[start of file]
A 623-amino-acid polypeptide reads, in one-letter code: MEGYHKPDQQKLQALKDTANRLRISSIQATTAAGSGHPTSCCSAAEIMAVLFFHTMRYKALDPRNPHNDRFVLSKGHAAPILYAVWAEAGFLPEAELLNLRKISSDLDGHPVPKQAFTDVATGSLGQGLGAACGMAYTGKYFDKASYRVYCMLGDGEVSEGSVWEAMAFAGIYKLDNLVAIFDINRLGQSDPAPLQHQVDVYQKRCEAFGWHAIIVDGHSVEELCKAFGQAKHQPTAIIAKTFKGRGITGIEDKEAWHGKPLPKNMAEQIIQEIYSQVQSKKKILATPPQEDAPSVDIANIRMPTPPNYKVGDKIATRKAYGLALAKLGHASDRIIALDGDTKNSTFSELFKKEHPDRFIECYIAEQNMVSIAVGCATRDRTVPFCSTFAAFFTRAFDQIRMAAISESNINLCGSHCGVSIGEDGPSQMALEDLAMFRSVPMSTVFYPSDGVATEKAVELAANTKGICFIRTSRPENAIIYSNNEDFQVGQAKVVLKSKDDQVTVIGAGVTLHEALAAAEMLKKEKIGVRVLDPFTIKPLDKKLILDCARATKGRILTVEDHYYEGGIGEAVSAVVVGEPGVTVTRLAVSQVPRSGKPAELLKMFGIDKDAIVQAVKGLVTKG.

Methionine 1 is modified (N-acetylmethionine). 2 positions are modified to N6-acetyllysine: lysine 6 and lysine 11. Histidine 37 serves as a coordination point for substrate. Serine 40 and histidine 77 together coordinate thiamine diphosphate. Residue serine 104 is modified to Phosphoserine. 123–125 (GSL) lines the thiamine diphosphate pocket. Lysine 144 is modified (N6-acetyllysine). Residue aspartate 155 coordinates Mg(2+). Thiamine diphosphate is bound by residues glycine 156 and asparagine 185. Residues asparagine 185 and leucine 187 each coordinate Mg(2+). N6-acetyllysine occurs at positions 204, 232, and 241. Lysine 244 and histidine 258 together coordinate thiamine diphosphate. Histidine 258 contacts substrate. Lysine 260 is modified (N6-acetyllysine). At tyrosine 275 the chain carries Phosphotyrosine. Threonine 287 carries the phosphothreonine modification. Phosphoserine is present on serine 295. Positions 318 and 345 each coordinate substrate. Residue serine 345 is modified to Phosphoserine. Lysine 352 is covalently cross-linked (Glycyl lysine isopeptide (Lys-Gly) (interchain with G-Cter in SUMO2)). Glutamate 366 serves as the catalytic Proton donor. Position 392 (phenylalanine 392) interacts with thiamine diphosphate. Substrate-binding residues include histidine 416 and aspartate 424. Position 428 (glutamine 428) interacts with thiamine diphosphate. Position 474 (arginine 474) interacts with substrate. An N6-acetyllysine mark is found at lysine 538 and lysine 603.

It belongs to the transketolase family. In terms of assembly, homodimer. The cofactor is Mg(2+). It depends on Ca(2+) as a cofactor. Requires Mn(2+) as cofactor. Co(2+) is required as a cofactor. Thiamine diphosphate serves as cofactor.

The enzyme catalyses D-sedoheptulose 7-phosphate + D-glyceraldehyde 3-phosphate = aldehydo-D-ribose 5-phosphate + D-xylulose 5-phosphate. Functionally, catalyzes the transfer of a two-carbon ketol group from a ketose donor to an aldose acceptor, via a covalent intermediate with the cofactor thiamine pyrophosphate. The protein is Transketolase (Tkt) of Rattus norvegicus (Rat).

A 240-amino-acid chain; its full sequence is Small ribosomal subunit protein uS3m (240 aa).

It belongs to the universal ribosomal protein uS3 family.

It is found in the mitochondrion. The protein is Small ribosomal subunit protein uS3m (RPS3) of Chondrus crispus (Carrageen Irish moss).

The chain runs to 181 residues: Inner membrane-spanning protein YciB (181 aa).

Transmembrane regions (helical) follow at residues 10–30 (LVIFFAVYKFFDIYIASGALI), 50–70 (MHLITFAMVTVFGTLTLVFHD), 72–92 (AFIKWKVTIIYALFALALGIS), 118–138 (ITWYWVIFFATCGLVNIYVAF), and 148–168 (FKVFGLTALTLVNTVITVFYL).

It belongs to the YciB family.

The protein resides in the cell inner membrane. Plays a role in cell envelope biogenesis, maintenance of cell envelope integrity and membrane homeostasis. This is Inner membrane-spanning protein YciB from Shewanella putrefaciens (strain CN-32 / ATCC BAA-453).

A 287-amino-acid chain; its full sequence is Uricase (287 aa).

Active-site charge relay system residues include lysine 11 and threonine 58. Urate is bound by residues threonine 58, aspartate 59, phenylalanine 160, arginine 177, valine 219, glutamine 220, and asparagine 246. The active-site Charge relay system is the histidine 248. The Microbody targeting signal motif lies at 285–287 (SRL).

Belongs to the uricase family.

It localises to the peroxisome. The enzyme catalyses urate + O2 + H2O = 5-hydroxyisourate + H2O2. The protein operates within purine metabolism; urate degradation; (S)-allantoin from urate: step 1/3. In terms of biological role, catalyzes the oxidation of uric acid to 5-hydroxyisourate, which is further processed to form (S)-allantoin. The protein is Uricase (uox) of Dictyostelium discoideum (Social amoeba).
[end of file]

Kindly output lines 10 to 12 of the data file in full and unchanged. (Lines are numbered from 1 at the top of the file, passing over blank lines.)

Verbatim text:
It belongs to the YciB family.

The protein resides in the cell inner membrane. Plays a role in cell envelope biogenesis, maintenance of cell envelope integrity and membrane homeostasis. This is Inner membrane-spanning protein YciB from Shewanella putrefaciens (strain CN-32 / ATCC BAA-453).

A 287-amino-acid chain; its full sequence is Uricase (287 aa).